Have you heard or made this comment: “Be careful when you pray for patience, because you might be tested.”  It’s almost like we are afraid to ask for patience, because then we may be put into a position to have to actually be patient.  So why is it so hard for most people to be patient?  Why is this this virtue such a challenge to the majority of people.

Some of it stems from living in an instant gratification culture.  We have access to almost anything through our computers and phones, from emails to movie tickets.  I have seen people nearly go ballistic if they have to wait in line for more than a few minutes.  When looking to check-out at Walmart we work hard at finding the quickest line and when the line beside us goes faster, we get angry.  This mindset of getting things instantly has a dark side to it.  It affects our emotional intelligence and maturity.  The capacity to wait – trading a temporary delight for a more substantial success later- is a core component of emotional intelligence and maturity.

If we have a hard time waiting, we tend to act like children and throw a temper tantrum to get what we want.  Studies at Columbia University measured 4 year old’s ability to resist candy, then followed up more than a decade later.  Kids who could wait only a few seconds had SAT scores as teens that averaged 60 points lower than those of the kids who’d had the self-control to resist for 5 minutes or longer.  Good things come to those who wait.  This is often hard to see in the moment when we really want something.  However, going with those first impulses can get us into trouble and into debt.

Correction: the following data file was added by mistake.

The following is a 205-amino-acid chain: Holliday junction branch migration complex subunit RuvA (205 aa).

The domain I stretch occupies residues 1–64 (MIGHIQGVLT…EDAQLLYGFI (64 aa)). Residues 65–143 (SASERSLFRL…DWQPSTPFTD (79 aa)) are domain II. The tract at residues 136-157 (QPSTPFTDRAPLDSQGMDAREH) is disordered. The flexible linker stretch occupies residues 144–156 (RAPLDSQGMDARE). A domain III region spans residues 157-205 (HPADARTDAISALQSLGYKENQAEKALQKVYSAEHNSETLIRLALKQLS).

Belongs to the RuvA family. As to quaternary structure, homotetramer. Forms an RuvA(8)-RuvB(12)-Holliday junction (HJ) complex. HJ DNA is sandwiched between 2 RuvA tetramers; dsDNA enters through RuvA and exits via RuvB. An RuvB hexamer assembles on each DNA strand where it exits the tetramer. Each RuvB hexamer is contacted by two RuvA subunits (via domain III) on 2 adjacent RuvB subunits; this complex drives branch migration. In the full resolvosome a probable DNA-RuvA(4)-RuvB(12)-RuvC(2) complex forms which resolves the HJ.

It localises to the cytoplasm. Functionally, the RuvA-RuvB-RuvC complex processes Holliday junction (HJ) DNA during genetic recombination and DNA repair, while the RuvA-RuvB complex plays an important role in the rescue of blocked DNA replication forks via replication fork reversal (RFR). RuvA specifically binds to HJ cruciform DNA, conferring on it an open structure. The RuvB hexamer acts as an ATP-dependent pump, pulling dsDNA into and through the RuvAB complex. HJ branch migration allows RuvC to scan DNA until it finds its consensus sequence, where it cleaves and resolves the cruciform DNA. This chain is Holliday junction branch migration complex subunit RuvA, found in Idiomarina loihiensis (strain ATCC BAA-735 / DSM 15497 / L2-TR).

The good news is that we can all change and everyone can improve in this area of patience.  Our brains can be rewired and transformed, so that we actually respond and behave in a different way.  This of course takes time and patience with lots of endurance.  Here are a few suggestions on how to practice and improve our patience:

  1. Create more space between impulse and action – When hit with that impulse that I must have this or I must buy that, wait for a few hours and see if you still feel that way.  Delaying that impulse often leads to better more sound decisions, health and relationships.  Maybe the impulse is to say something to your spouse to defend yourself or attack his behavior, hold those words in and wait.  Think through how those words could be received and how they could do more damage.  Maybe it’s a purchase of something beyond the budget.  The power to walk away will begin to rewire the brain and help change the finances.
  2. Plan on Waiting – If we plan ahead for when we have to wait, it can be a huge shift in perspective.  When waiting in traffic, use that time to breath deeply and pray.  The deep belly breathing is a proven stress reliever and prayer has a way of shifting our focus to the right things.  Also having reading material along is a great way to use the waiting time productively.  When you plan on waiting, those long waits can become little retreats.